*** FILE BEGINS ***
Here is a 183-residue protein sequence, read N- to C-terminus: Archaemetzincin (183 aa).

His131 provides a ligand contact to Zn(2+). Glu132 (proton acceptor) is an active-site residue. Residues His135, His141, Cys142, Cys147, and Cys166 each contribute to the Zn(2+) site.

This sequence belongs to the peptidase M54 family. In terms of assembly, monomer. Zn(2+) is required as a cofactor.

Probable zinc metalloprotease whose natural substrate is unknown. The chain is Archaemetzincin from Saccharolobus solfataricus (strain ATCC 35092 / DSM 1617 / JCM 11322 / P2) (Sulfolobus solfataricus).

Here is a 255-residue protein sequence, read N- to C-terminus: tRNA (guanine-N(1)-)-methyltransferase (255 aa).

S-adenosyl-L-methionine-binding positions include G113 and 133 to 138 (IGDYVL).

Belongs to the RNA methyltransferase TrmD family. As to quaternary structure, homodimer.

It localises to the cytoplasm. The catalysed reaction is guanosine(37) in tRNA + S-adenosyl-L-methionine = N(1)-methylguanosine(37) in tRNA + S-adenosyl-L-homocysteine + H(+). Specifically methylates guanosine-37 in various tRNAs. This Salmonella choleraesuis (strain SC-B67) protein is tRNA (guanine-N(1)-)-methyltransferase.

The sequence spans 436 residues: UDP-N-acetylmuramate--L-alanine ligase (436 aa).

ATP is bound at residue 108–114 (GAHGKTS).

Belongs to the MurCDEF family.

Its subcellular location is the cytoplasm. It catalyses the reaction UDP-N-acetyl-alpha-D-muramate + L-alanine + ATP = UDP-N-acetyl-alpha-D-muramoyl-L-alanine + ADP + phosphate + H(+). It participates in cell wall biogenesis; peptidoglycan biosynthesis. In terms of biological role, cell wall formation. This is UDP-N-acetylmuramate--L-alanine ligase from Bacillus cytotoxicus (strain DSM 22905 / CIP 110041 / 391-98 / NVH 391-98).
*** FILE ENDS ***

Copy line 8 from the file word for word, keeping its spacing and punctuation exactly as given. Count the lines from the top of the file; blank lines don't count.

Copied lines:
It localises to the cytoplasm. The catalysed reaction is guanosine(37) in tRNA + S-adenosyl-L-methionine = N(1)-methylguanosine(37) in tRNA + S-adenosyl-L-homocysteine + H(+). Specifically methylates guanosine-37 in various tRNAs. This Salmonella choleraesuis (strain SC-B67) protein is tRNA (guanine-N(1)-)-methyltransferase.